Structural Verilog

  • Have seen how to write Verilog for combinational modules consisting of gates
  • Each time we use a gate, we are creating an instance of that gate connected to the wires in the brackets
  • This concept extends to all Verilog modules

Binary Adder

A half adder takes two 1-bit inputs and generates a sum and a carry out:

ABsumcarry
0000
0110
1010
1101

Can see there are two gates in this design:

  • Sum is an XOR
  • Carry is an AND

Can express in verilog as follows:

module add_half(input  a,   b //two inputs two outputs
                output sum, carry);

  xor g1(sum,a,b); //xor gate for sum output
  and g2 (carry,a,b) //and gate for carry output

endmodule;

Full Adder

A full adder is similar but accepts a carry in to chain carries out

CinABCoutSum
00000
00101
01001
01110
10001
10110
11010
11111

Can see that this is made using half adders:

Structural verilog allows for building modules from other modules to create a hierarchy. Can instantiate our half adder module twice to reuse it in our full adder module to create a hierarchical design.

module full_add(input a, b, Cin,
                output sum, Cout);

  wire w1, w2, w3;

  //instance of add_half
  add_half m1 (a, b, w1, w2);
  add_half m2 (Cin,w1,sum,w3);
  or(Cout,w2,w3);


endmodule;

Instantiation in Verilog

  • Instantiate a module by invoking its name and then naming that instance
  • Example above creates two add_halfs named m1 and m2
  • Connects the signals and ports referenced in the parentheses with the corresponding ports of the instantiated module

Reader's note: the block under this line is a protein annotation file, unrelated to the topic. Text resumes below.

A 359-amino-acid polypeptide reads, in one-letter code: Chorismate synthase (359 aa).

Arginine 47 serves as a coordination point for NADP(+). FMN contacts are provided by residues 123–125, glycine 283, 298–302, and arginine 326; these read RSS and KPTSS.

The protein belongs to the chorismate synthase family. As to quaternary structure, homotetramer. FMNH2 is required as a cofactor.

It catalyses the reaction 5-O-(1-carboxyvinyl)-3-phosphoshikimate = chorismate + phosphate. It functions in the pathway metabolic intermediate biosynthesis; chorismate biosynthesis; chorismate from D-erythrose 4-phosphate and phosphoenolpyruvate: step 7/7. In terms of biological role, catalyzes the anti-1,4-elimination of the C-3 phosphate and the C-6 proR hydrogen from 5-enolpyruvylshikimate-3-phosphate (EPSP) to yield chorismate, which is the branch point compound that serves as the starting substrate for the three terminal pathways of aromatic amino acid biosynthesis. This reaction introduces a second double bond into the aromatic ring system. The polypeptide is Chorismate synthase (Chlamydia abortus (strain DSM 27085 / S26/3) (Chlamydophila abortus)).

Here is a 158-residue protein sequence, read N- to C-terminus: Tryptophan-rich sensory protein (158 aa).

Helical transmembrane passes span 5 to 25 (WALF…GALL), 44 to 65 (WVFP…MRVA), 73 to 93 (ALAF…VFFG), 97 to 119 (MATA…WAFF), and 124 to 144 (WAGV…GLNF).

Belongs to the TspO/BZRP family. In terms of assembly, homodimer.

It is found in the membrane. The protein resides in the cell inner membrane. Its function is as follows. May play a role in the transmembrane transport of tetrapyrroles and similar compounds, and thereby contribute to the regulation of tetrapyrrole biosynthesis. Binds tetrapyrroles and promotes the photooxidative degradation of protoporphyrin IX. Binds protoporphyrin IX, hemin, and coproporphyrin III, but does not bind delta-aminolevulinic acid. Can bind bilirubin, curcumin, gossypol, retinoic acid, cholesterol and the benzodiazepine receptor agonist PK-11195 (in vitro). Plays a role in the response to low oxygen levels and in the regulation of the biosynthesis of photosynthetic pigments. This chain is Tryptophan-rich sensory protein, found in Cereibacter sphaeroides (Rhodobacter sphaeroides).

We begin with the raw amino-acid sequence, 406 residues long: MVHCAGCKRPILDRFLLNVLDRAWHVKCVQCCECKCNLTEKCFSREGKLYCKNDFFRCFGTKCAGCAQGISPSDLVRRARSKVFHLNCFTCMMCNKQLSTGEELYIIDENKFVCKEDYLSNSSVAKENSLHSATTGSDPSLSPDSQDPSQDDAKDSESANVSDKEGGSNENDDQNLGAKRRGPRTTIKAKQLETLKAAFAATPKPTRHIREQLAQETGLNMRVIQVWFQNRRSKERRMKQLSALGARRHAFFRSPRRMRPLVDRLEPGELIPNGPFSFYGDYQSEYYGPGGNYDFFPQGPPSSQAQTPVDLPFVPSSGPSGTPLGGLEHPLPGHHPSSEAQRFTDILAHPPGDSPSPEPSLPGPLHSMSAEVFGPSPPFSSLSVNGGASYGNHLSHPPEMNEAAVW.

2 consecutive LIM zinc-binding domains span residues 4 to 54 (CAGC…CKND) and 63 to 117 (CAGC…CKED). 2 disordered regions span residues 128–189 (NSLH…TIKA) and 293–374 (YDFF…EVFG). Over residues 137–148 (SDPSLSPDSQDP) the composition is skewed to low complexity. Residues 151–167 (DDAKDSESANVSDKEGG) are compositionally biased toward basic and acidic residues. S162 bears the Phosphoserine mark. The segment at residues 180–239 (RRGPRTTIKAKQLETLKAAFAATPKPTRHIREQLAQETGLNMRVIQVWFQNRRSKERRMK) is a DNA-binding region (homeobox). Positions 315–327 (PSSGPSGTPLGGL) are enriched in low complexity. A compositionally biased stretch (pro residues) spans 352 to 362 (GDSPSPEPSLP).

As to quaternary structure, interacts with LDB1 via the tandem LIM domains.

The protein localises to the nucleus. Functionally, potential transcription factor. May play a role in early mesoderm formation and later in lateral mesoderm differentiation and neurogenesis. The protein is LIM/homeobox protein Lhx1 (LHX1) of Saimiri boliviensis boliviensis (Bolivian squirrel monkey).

• Same as gate modules
  • Order of signals determines connections
  • This is error prone, as it requires to remember the order of the ports
  • If port specification is changed, have to change the instantiation
  • Should always instead use a named connection:
add_half(.a(a), .b(b), .sum(w1), .Cout(w2))

The port name for the module is preceded with a dot ., and the internal port is given in brackets.

Assign Statements

Verilog has assign statements to express combinational logic

assign result = a & b;

This is called a continuous assignment: it allows us to assign the result of a boolean expression to a signal. there is a range of bitwise operators:

OperatorFunction
&AND
\|OR
~NOT
^XOR
~&NAND
~\| NOR

Here is the full adder from earlier using assign statements instead of gates. There is no need to describe the structure in terms of gates, only logic functions. As with gate instances, the order of assign statements is irrelevant.

module full_add(input a, b, Cin,
                output sum, Cout);

  assign sum = a ^ b ^ Cin;
  assign Cout = (a & b) | (b & Cin) | (a & Cin);


endmodule;

It is also possible to assign implicitly in a wire declaration:

wire y;
assign y = (a & b) ^ c;
// equivalent to
wire y = (a & b) ^ c;

User-Defined Primitives

Verilog also allows you to create your own primitive modules which are defined using a truth table (though this isn't used much).

  • Can only have one output and it must be the first port
  • ? signifies a don't-care condition
primitive mux_prim(output mux_out,
                   input select, a, b);

  table
  // select a b : mux_out
      0     0 ? : 0;
      0     1 ? : 1;
      1     ? 0 : 0
      1     ? 1 : 1
      ?     0 0 : 0
      ?     1 1 : 1;
  endtable

endprimitive;

Conditional Assignment

It is possible to have conditional assignment. Output is assigned to one of two possible expressions, dependant upon a condition:

// a multiplexer
assign y = sel ? x1 : x0;

The signal y will be connected to x1 if sel is 1, else it will be connected to x0.

Multi-bit Signals